Gene transfer-mediated pre-mRNA segmental trans-splicing as a strategy to deliver intracellular toxins for cancer therapy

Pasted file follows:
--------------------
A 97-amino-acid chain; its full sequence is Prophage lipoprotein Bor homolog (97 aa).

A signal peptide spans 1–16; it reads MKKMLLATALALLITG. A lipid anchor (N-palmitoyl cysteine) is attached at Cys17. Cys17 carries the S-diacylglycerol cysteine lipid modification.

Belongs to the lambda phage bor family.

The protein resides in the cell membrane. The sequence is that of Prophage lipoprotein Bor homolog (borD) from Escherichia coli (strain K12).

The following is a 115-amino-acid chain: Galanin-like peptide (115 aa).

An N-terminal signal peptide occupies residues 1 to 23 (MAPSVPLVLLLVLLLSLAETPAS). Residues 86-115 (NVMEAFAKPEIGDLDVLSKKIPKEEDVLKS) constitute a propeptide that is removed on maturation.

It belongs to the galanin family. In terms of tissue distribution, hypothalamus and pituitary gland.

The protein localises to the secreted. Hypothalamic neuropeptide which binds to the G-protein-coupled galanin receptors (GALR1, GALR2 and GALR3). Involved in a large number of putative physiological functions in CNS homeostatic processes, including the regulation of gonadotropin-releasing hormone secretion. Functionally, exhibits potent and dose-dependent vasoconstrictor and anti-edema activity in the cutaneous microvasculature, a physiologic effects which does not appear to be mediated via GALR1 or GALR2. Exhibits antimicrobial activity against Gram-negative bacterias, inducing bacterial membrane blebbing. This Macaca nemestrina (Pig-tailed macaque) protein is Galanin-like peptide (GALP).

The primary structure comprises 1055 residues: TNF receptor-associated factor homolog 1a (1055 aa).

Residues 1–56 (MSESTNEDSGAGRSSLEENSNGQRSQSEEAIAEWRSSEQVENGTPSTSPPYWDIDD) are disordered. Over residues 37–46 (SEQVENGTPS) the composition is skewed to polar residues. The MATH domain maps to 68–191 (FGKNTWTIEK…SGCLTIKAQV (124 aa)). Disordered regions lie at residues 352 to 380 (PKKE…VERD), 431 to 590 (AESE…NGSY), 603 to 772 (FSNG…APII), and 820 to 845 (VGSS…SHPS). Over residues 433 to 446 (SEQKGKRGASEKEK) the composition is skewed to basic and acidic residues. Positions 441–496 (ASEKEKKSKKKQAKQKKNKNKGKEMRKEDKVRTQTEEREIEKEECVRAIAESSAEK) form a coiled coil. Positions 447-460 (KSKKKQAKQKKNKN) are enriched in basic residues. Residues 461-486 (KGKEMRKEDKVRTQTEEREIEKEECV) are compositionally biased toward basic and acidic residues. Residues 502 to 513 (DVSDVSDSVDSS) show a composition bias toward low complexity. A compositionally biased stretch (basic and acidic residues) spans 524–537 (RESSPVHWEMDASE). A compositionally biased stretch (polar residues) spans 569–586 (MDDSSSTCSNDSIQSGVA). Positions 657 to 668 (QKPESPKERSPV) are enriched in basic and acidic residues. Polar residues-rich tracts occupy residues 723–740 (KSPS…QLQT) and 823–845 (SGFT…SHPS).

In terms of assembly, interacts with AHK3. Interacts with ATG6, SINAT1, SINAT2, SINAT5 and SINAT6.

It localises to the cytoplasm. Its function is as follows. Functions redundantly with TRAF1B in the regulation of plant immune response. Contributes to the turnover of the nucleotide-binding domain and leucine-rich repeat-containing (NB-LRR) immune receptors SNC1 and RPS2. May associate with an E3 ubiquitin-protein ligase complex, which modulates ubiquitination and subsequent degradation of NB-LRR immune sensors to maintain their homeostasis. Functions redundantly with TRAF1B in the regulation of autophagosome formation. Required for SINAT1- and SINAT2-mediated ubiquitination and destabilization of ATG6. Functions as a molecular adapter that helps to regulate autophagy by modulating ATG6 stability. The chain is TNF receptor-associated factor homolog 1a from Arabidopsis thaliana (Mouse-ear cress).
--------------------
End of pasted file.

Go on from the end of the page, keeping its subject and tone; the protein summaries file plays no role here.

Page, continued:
Virus-mediated transfer of genes coding for intracellular toxins holds promise for cancer therapy, but the inherent toxicity of such vectors make them a risk to normal tissues and a challenge to produce due to the intrinsic dilemma that expression of toxin molecules kills producer cells. We employed pre-mRNA segmental trans-splicing (STS), in which two engineered DNA fragments coding for 5' "donor" and 3' "acceptor" segments of a toxin gene, respectively, are expressed by viral vectors. When co-delivered to target cells, the two vectors generate two toxin pre-mRNA fragments which are spliced by the target cell machinery to produce functional mRNA and toxin. To test this approach, we used an enzymatic fragment of Shigatoxin1A1 (STX1A1) known to provoke apoptotic cell death. Two adenovirus vectors, Shigatoxin1A1 donor (AdStx1A1Do) and Shigatoxin1A1 acceptor (AdStx1A1Ac), respectively, were used to deliver the Stx1A1 gene fragments. HeLa, HEp2, and A549 cells transfected with AdStx1A1Do and AdStx1A1Ac had a dose-dependent reduction in viability and inhibition of protein synthesis. Intratumoral injection of AdStx1A1Do and AdStx1A1Ac into preexisting HeLa, Hep2, and A549 tumors in immunodeficient mice revealed significant inhibition of tumor growth. There was no evidence of liver damage, suggesting that there was no leakage of vector or toxin from the site of injection following intratumoral injection of AdStx1A1Do and AdStx1A1Ac. These results suggest that the obstacles preventing gene transfer of intracellular toxins for local cancer therapy could be overcome by pre-mRNA segmental trans-splicing.